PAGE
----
The Choice Is Yours

Let’s conclude our consideration of contentment with advice from an older pastor to his younger apprentice. The apostle Paul wrote to Timothy, warning about the dangers of discontentment. The younger pastor served in Ephesus, an ancient city whose economy thrived on the practice of magic and divination, and whose commerce depended upon the influx of pilgrim money to the Temple of Artemis, one of the seven ancient wonders. Money abounded for anyone willing to compromise his or her integrity. Look at these words of Paul very carefully, as if you are reading them for the first time.

Godliness actually is a means of great gain when accompanied by contentment. For we have brought nothing into the world, so we cannot take anything out of it either. If we have food and covering, with these we shall be content. But those who want to get rich fall into temptation and a snare and many foolish and harmful desires which plunge men into ruin and destruction. For the love of money is a root of all sorts of evil, and some by longing for it have wandered away from the faith and pierced themselves with many griefs. Instruct those who are rich in this present world not to be conceited or to fix their hope on the uncertainty of riches, but on God, who richly supplies us with all things to enjoy. Instruct them to do good, to be rich in good works, to be generous and ready to share, storing up for themselves the treasure of a good foundation for the future, so that they may take hold of that which is life indeed. (1 Timothy 6:6–10, 17–19)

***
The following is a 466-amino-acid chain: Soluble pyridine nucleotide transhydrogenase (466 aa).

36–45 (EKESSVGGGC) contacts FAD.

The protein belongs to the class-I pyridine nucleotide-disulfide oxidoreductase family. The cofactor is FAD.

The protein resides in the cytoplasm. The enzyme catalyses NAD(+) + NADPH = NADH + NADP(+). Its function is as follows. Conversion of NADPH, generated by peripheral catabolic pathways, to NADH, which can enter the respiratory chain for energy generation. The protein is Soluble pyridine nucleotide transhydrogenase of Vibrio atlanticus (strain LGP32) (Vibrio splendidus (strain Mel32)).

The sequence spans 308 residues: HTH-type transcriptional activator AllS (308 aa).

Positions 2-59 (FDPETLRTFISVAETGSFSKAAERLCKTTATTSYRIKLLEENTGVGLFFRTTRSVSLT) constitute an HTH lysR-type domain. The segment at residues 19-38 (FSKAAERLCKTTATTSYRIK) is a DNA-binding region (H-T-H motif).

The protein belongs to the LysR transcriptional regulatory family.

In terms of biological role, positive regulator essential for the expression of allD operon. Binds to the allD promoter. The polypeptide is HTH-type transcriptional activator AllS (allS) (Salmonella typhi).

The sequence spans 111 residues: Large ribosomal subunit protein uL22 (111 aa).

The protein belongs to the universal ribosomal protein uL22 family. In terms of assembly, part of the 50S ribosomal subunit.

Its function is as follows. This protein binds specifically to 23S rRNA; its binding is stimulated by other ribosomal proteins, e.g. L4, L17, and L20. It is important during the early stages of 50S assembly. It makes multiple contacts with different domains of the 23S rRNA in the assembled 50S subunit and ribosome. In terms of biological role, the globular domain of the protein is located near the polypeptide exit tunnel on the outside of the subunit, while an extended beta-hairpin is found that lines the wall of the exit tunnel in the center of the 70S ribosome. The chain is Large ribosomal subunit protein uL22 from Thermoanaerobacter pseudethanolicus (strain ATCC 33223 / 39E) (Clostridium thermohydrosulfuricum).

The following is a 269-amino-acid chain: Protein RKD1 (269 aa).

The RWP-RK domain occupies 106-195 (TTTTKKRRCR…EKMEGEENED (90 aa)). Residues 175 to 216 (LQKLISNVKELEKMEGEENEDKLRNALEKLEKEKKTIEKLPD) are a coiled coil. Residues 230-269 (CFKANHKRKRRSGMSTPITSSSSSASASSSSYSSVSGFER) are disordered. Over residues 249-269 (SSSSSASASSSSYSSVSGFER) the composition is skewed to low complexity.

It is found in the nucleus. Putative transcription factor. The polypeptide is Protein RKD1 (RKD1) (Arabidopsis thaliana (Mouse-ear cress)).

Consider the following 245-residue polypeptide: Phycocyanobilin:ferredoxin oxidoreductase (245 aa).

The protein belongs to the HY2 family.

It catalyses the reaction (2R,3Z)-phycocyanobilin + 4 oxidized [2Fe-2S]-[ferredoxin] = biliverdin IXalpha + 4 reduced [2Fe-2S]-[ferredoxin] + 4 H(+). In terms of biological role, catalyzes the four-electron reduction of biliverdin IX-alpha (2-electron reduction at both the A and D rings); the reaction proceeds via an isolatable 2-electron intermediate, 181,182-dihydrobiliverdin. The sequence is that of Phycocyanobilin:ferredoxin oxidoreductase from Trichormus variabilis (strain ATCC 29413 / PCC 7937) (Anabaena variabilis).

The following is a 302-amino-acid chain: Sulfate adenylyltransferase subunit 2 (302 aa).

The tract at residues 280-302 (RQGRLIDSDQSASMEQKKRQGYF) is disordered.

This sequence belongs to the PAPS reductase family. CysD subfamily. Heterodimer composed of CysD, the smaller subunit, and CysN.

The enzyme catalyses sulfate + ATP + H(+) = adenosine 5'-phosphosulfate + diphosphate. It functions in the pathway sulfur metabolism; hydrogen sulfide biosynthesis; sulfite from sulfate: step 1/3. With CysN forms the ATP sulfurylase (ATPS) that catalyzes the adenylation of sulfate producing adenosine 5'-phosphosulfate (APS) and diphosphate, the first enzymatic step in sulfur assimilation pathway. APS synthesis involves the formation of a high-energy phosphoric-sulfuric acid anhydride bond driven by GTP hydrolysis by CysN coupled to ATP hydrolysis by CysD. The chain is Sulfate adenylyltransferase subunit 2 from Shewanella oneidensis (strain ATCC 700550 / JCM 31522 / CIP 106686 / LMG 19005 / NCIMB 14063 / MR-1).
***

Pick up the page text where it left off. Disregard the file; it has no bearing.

Note that Paul did not condemn money as evil or even suggest that all rich people should get rid of their wealth. Money isn’t the problem, and wealth isn’t evil. I’ve observed that poor people can be more materialistic than a billionaire, and rich people can accomplish great good with their money. The heart holds the key to keeping material possessions in proper perspective. That key is choosing contentment.

Paul cultivated a contented spirit in three specific ways. First, he actively looked for God’s working in every circumstance (Philippians 1:12–14). Second, he thanked God for what he had rather than complaining about what he lacked (1:3, 7; 4:11–12). Third, he treasured relationships above material provisions (4:17).

From Living the Proverbs by Charles R. Swindoll, copyright © 2012. Reprinted by permission of Worthy Inspired., an imprint of Hachette Book Group, Inc.

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